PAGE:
Santa Ana City Councilwoman Michele Martinez bikes to City Hall on a regular basis in part to raise awareness for obesity prevention. (Photo by: Nick Gerda)

Thursday, June 2, 2011 | Her job may be in the political trenches, but Santa Ana City Councilwoman Michele Martinez wants her commute to be something that is nonpartisan.

Martinez rides her bike to City Hall a few days a week, not just to keep her own weight down but to help persuade Orange County to shed its status as the state’s second fattest county in terms of health costs.

“Obesity reaches all ethnicities and [crosses] all party lines, Republican, Democrat and Independent,” she said. “It doesn’t discriminate based on party lines.”

Martinez is director of the Obesity Prevention Plan, a countywide effort financed by the Health Funders Partnership, a coalition of 16 organizations including Kaiser Permanente, the Sisters of St. Joseph Foundation, the county’s Children and Families Commission and CalOptima, the county program that delivers Medi-Cal services to low income residents.

The goal, much like the “Let’s Move!” program promoted by first lady Michelle Obama, is to encourage children to exercise and eat more healthful foods.

Martinez said her program has already made inroads on both sides of the aisle. It has gained support not only from the Democratic majority on Santa Ana City Council, but also from traditionally Republican city councils like Fullerton’s and Placentia’s in the north and Mission Viejo’s and Aliso Viejo’s in the south.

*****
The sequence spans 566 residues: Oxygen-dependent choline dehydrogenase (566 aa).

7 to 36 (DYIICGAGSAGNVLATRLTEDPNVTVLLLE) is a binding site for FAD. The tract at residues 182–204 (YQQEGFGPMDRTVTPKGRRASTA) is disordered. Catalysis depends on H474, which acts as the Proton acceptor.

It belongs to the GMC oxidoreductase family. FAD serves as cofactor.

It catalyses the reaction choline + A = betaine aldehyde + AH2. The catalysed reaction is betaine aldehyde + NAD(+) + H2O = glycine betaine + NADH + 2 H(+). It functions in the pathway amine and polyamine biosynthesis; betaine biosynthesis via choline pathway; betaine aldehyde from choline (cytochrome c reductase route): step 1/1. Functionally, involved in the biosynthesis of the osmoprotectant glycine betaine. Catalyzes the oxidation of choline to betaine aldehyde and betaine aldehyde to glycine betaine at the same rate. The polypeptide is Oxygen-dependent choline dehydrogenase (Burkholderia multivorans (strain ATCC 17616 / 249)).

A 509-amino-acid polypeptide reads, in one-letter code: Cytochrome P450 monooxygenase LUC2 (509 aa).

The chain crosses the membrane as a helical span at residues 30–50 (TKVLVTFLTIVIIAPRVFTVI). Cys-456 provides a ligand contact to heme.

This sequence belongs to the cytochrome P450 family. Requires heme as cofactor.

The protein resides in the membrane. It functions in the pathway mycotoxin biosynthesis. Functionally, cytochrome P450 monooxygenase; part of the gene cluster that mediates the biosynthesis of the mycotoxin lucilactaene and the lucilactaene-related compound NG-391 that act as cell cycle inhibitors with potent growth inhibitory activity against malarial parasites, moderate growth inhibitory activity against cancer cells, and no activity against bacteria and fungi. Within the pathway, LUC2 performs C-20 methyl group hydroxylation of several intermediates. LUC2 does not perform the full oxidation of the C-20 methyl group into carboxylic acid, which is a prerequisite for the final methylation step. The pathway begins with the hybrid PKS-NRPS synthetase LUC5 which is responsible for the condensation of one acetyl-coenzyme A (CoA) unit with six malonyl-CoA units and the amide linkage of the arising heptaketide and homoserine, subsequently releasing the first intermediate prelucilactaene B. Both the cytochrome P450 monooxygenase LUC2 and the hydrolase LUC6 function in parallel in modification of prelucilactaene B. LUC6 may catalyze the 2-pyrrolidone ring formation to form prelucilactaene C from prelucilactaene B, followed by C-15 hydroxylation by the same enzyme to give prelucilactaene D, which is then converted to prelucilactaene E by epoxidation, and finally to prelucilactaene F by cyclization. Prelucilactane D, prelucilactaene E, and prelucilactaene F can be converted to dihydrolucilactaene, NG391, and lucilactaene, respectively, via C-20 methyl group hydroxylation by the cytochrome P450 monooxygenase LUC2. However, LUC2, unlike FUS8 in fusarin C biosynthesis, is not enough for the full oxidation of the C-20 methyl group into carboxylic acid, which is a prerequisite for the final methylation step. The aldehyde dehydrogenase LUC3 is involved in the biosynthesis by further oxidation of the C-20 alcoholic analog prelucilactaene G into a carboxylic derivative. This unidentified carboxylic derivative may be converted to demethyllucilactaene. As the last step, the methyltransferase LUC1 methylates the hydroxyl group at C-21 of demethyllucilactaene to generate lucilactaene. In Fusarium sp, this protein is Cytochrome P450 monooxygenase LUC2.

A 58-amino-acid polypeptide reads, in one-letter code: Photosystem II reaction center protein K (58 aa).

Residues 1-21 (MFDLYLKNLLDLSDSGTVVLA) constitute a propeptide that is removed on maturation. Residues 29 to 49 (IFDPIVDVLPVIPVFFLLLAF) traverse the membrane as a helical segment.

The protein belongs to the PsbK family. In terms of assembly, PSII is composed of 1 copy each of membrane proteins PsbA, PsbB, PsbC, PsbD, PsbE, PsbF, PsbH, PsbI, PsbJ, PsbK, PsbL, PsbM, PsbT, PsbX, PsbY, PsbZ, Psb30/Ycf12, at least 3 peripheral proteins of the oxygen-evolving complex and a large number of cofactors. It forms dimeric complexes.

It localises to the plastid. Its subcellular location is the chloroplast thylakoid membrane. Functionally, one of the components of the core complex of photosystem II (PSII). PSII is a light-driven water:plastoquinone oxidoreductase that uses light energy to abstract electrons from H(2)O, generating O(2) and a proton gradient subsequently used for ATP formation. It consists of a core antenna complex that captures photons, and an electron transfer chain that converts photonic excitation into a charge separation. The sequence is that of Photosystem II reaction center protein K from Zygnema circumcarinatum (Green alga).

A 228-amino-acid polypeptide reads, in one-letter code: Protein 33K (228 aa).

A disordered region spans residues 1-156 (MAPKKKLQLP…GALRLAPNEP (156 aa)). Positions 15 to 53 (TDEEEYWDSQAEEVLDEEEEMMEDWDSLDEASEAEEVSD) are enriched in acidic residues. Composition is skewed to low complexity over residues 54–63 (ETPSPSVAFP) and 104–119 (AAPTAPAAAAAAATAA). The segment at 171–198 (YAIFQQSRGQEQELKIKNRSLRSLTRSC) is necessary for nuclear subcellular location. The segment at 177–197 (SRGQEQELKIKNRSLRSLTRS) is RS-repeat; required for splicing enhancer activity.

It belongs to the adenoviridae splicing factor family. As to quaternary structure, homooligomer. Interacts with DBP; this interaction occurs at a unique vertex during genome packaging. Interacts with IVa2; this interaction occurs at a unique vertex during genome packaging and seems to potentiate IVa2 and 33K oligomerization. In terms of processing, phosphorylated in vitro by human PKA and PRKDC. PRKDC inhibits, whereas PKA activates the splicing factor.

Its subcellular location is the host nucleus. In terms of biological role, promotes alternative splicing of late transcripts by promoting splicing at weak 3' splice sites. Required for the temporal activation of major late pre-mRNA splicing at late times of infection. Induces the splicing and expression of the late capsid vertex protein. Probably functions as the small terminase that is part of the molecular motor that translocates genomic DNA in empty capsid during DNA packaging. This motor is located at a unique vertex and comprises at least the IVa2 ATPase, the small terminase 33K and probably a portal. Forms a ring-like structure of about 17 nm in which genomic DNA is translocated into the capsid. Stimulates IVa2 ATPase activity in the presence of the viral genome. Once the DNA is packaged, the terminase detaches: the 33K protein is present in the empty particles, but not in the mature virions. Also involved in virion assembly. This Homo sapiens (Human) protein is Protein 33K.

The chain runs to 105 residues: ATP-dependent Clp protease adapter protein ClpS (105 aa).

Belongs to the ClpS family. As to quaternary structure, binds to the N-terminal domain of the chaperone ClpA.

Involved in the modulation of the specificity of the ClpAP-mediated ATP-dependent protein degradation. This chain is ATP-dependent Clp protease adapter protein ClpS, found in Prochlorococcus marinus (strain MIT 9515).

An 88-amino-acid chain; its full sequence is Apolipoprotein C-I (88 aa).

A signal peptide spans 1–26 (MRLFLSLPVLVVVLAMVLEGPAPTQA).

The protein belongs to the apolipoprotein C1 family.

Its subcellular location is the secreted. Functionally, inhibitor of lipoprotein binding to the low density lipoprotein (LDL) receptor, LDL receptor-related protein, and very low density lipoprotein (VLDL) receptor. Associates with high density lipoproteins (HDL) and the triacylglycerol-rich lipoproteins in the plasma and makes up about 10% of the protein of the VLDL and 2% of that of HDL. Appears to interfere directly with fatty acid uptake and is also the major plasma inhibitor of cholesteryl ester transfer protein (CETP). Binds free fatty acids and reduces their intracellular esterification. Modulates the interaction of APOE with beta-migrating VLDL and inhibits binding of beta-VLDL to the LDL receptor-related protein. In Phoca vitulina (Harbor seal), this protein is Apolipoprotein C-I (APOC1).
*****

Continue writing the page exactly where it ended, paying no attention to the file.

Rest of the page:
But she still has an uphill battle gather a critical mass of local government leaders who see the fight against obesity as a policy priority.

For example, last year the county signed a new $39-million contract for food vendors at John Wayne Airport, but unlike some other airports, there was no requirement that any of the food be healthful.

“Health is an individual choice,” county CEO Tom Mauk said at the time. “As long as the airport provides a wide spectrum of choices and variety, people can choose.”

For some it may amount to individual choice, acknowledges Martinez and others. But there have been many policy decisions made in Orange County and elsewhere that make healthful choices more difficult.

Obesity in the OC

Obesity in the U.S. tripled within a generation, according to the Centers for Disease Control and Prevention, which helps finance the state’s version of the Obesity Prevention Program.

In the U.S. today about 17 percent or 12.5 million children and teens are obese.

Children in low-income neighborhoods are particularly vulnerable because supermarkets tend to be far away, leaving few sources of fresh fruit, vegetables and other healthful foods. And poor neighborhoods often are “park poor,” meaning kids have nowhere safe to play outdoors after school.

Orange County is the third most populous county in California, but second only to Los Angeles County when it comes to the financial costs of fat.

The county’s obesity prevention plan estimates inadequate exercise and poor eating habits cost the county about $3.3 billion a year. Obesity increases the risk of heart disease, Type 2 diabetes, hypertension, certain cancers and strokes, among other illnesses. And it raises the cost of health care and lost productivity among workers.